Anxiety in children is often overlooked because most parents can easily remember phases of their own childhood that were filled with uncomfortable feelings and general awkwardness. Transferring to a new school, going on a first date or falling down in gym class caused butterflies in the stomach and maybe even a few tears.

Nervousness and embarrassment are about as common to a child as skinned knees, but a severe change in behavior or concerns that seem exaggerated could be warnings of an anxiety disorder. Some symptoms of anxiety in children are:

  • Sudden unrealistic worry about everyday events.
  • Severe self-conscious behavior.
  • Constant need for reassurance from authority figures.
  • Physical discomfort with no medical explanation.
  • Insomnia and trouble falling asleep.
  • Sudden extreme fear of a social situation, event or object.
  • Unexplainable bouts of sweating and dizziness.
  • Overly repetitive behaviors.
  • Overreaction to physical contact.

My child only shows a few signs of anxiety. Is she at risk for developing a disorder?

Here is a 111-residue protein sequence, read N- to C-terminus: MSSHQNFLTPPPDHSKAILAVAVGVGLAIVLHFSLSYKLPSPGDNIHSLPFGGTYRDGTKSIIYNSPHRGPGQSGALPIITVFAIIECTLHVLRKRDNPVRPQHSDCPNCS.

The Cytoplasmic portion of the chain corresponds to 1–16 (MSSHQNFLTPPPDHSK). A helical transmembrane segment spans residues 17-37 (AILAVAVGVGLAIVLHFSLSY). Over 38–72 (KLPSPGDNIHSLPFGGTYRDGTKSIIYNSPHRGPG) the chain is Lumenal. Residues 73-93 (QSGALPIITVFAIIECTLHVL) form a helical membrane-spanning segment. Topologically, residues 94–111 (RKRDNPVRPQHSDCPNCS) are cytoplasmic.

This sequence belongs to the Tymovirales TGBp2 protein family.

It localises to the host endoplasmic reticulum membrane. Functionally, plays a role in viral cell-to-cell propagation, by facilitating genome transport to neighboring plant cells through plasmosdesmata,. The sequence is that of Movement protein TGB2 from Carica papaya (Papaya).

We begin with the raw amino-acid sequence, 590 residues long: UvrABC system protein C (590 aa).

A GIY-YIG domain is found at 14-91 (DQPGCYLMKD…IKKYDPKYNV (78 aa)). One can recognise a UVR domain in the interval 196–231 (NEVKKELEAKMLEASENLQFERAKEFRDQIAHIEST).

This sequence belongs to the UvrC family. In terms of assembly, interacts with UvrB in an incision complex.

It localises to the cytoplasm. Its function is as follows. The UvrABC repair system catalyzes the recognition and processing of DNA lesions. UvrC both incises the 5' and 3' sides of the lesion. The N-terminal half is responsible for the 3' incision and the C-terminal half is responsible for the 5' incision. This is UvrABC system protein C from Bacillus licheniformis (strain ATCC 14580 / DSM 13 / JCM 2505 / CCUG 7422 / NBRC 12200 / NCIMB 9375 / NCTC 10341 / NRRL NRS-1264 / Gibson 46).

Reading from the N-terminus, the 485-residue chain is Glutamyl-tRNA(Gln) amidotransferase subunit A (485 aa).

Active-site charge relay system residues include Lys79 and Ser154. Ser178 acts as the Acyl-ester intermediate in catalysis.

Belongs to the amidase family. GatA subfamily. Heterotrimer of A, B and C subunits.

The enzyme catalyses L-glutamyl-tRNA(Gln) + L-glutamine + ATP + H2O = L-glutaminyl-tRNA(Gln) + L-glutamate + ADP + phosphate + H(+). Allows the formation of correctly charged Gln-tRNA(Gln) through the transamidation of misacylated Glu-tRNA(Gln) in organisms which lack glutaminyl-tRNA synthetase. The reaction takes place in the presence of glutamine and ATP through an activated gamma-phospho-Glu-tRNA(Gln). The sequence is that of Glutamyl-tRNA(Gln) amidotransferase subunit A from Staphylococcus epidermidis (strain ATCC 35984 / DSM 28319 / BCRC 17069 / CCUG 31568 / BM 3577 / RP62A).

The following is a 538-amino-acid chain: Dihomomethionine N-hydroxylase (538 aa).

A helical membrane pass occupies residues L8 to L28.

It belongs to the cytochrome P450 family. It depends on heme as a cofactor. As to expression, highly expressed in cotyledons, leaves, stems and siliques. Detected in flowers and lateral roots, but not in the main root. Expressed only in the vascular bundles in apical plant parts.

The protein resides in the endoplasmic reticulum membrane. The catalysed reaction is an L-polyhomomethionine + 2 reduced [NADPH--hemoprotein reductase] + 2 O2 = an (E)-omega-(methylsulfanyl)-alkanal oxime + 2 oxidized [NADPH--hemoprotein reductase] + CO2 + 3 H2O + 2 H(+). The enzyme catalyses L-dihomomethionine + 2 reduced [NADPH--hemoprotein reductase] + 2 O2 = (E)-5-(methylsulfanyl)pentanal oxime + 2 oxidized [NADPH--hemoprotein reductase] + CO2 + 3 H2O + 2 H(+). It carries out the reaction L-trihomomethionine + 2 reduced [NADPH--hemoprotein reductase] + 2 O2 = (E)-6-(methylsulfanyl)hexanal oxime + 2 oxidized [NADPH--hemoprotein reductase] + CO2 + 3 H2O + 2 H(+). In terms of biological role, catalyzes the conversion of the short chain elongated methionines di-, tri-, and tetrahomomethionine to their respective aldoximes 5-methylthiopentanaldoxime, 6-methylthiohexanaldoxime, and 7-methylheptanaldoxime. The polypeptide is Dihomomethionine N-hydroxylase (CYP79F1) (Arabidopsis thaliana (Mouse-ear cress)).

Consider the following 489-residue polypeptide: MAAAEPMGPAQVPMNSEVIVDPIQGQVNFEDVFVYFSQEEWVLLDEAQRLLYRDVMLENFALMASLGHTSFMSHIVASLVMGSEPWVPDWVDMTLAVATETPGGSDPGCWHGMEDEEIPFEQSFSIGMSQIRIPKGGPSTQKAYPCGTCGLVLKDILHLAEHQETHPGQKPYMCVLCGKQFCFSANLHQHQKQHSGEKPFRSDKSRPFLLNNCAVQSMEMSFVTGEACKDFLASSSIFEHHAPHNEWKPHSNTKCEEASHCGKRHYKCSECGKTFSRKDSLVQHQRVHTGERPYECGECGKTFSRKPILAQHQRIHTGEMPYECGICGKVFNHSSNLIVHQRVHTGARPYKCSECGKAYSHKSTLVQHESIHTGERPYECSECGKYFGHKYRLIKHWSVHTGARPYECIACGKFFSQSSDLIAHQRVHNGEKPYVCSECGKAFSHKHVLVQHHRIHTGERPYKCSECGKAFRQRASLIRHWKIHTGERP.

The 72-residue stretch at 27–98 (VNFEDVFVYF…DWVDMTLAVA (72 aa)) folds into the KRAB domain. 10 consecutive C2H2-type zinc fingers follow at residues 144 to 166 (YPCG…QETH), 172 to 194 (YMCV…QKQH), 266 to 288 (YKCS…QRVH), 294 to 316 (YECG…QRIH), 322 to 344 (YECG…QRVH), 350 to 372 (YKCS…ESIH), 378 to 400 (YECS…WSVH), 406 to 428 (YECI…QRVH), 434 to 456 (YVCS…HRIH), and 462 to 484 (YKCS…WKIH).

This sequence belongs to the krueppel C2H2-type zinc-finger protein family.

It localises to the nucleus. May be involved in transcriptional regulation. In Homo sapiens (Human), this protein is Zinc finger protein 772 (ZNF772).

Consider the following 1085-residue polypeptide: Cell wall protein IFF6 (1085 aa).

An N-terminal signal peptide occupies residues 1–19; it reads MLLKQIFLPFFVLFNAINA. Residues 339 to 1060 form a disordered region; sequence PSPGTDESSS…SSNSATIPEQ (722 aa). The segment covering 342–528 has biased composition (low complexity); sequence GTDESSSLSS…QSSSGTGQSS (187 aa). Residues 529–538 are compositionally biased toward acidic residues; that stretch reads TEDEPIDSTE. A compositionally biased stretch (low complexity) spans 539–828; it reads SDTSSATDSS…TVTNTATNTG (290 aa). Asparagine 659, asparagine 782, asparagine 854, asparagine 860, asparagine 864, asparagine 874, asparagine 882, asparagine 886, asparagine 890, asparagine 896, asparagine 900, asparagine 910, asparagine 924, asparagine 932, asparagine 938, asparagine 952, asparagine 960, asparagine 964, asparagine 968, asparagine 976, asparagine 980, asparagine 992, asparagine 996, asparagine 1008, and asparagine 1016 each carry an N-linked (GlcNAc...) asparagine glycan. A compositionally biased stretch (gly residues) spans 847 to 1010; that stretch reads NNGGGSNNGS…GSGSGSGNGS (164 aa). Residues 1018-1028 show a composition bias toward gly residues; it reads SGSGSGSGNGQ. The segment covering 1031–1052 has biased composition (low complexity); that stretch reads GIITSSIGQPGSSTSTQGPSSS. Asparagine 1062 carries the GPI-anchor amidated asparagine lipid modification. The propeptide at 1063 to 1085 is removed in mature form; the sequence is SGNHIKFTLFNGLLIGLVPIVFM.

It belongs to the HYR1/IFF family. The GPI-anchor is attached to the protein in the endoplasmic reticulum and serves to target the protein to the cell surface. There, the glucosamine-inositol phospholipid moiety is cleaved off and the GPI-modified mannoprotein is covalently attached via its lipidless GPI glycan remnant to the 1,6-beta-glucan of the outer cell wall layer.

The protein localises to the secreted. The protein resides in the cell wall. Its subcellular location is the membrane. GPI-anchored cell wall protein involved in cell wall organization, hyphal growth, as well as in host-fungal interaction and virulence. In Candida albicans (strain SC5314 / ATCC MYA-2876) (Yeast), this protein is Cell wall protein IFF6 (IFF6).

One of the greatest joys a parent can experience is watching her child grow and change. However, as a child develops new fascinations and abilities, it is inevitable that she will develop new fears and worries as well, and this is entirely normal. However, the Unites States Department of Health and Human Services suggests observing a child’s behavior between the ages of six and eight for indicators of upcoming anxiety disorders. In this stage of development, many parents begin to notice their children are less afraid of monsters in the closet and are becoming eager to go to school instead of clinging to Mom or Dad. Excessive anxiety that doesn’t begin to wane in a child of this age should encourage a parent to seek treatment for her child.

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